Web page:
was successfully added to your cart.

Daily Archives


December 10: Names of God (‘El)

By | Exegetical/Study Series, Note of the Day | No Comments

The initial articles of this series (cf. the Introduction) will focus on the names of God—the principal names and titles used of God in the Old Testament. In studying the religions of the Ancient World, from our modern (Western) standpoint with its generalized monotheism, the polytheism common to the vast majority of ancient and traditional cultures can seem most confusing. A multitude of names are used, and it is often difficult to know just what to make of them, especially when looking at the evidence of religion spanning many centuries. Names are apt to change their meaning and point of reference over time. Even with regard to the monotheism of ancient Israel, there is some uncertainty and ambiguity over the precise meaning of particular names as they have been preserved in the text of the Old Testament. By way of introduction, I would emphasize the following points to keep in mind, in terms of how names can be understood in an ancient religious context:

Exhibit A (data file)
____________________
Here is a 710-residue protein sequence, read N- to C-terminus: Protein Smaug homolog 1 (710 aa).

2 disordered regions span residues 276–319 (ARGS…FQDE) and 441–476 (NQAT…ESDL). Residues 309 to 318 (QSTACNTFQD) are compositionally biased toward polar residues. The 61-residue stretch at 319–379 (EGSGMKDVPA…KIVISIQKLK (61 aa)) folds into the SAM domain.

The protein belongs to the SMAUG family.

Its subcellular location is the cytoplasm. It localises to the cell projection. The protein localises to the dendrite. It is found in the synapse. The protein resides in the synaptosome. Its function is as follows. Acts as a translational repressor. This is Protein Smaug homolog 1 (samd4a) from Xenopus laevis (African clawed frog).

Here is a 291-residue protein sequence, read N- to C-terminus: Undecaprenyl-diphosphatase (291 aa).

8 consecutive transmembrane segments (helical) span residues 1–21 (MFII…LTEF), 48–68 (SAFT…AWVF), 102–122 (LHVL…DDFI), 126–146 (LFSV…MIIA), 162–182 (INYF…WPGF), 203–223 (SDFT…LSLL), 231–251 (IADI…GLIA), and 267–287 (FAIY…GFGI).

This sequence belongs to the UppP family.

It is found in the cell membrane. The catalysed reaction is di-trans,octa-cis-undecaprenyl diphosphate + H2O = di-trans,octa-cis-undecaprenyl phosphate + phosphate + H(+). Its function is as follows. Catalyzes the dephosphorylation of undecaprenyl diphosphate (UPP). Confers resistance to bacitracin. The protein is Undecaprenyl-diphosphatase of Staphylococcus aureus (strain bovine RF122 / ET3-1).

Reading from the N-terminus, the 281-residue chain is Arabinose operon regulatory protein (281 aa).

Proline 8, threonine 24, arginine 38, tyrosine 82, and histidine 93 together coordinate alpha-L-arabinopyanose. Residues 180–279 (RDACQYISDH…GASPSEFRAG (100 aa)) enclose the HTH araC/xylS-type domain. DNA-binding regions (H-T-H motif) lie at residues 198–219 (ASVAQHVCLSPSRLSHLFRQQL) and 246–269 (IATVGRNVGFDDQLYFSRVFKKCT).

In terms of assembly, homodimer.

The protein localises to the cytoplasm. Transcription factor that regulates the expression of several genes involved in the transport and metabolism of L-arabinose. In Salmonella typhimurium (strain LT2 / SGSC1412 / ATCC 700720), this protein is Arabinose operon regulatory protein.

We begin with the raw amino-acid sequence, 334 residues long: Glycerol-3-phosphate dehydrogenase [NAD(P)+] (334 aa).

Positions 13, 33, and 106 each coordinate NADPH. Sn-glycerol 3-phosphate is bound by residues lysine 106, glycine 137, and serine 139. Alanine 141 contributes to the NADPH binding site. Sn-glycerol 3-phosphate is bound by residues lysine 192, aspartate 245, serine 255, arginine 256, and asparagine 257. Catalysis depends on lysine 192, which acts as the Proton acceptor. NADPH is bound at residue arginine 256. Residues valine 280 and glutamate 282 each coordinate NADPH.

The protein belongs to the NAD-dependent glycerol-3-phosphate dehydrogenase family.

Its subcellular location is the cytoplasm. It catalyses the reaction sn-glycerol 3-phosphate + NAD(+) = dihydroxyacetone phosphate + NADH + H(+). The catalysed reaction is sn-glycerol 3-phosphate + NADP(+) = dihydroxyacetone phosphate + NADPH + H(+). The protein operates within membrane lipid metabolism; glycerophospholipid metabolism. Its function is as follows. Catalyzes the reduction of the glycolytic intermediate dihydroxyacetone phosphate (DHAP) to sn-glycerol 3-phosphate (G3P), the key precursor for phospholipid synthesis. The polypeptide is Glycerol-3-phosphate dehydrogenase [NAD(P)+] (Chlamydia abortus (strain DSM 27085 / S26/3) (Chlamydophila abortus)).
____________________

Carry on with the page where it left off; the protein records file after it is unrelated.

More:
• Names may refer to distinct deities (or concepts of God)
  • Multiple names may refer to the same deity (or concept)
  • Names may be titles or epithets used of a particular deity (who otherwise has a specific name)
  • Names may be evidence of syncretism—deities (and/or their names) regarded as synonymous or joined together in combination

The first name I will be looking at is Hebrew la@ (°E~l).

The Names of God: °E~l